Pagina-afbeeldingen
PDF
ePub

Belittling, 241.
Bitterness, 228.
Boldness, 178.

Calmness, 160.

Challenge, 175.

Climax, 187.

Command, 159.

Comparison and Contrast, 172.
Condemnation, Solemn, 230.
Confusion, 251.
Contempt, 201.
Conviction, 234.
Cunning, 255.

Frankness, 192.

Gasping, 252.

Gathering of Emotion, Pause

and, 307.

Gayety, 134.

General Ends and Expression,

351.

Geniality, 126.

Gloom, 217.

Grief, 209.
Group Prominence, 318.

Hatred, 237.

Horror, 238.

Impressiveness, Pause and, 305.

Imitation, Prominence and, 326.

Indifference, 196.

Indignation, 142.

Infrequent, Pause and, 282.

Interest, Prominence and, 323.

Interrogation, 136.

Involved Construction, Pause

and, 283.

Irony, 221.

Joy, 215.

Lapse of Time, Pause and, 302.

Large Content, Pause and, 296.

Leading Statement, Pause and,

294.

xi

[merged small][merged small][merged small][merged small][merged small][merged small][merged small][merged small][merged small][merged small][ocr errors][merged small]

INTRODUCTION

THE VALUE OF THE TONE DRILLS

The reading aloud of poetry and prose is a process different from that of ordinary conversation. In natural conversation everything is spontaneous. There are real objective and subjective causes, and in all likelihood we are unconscious of delivery. But when reading aloud we have not these real causes and are conscious of our processes. And even in speaking extempore it is the exception to find the speaker free from this consciousness and not artificial.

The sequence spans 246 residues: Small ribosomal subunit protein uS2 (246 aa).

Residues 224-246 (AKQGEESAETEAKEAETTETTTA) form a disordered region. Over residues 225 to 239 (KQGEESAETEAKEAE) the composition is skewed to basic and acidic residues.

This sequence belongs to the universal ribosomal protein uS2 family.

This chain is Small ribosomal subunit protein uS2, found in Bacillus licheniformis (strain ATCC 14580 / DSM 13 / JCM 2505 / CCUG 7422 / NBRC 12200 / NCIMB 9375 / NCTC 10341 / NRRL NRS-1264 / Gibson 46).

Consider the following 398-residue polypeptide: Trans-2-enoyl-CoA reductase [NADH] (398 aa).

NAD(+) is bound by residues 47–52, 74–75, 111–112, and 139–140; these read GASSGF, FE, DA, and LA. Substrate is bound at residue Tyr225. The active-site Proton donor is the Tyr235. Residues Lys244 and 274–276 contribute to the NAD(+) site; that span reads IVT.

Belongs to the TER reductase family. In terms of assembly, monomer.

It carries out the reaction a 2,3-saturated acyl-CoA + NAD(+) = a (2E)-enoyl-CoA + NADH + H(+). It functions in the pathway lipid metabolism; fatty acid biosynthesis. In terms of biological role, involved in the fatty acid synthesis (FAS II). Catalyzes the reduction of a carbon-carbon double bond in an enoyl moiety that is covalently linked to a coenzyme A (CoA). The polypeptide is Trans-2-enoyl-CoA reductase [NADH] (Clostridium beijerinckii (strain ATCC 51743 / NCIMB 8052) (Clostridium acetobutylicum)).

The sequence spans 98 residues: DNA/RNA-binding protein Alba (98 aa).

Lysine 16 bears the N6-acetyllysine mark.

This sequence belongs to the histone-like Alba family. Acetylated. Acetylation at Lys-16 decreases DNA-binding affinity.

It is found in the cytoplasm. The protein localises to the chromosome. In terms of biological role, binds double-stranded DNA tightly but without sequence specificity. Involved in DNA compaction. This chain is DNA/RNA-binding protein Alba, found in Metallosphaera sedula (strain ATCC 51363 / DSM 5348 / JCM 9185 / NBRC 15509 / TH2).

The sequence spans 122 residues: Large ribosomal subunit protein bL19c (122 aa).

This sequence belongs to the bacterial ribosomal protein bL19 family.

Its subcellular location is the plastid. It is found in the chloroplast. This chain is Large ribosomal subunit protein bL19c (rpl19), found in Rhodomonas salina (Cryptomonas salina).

Exactly here we find the office of the teacher of expression. It is to so assist the reader or speaker that he will be able to express the thoughts and feelings as effectively as in spontaneous conversation; in fact, more so.

How is Vocal Expression to attain this? How is the teacher to proceed? What would common sense tell us? What does the best pedagogics say? What does psychology say? We must proceed from the simple to the complex, from the easy to the hard. In expression what is entitled to be called simple? It surely will be those things that we do and do constantly. Those things that we know, those things with which we are familiar; those things that are within our experience.

We set before the student these lines from Tennyson and ask him to read them :

« VorigeDoorgaan »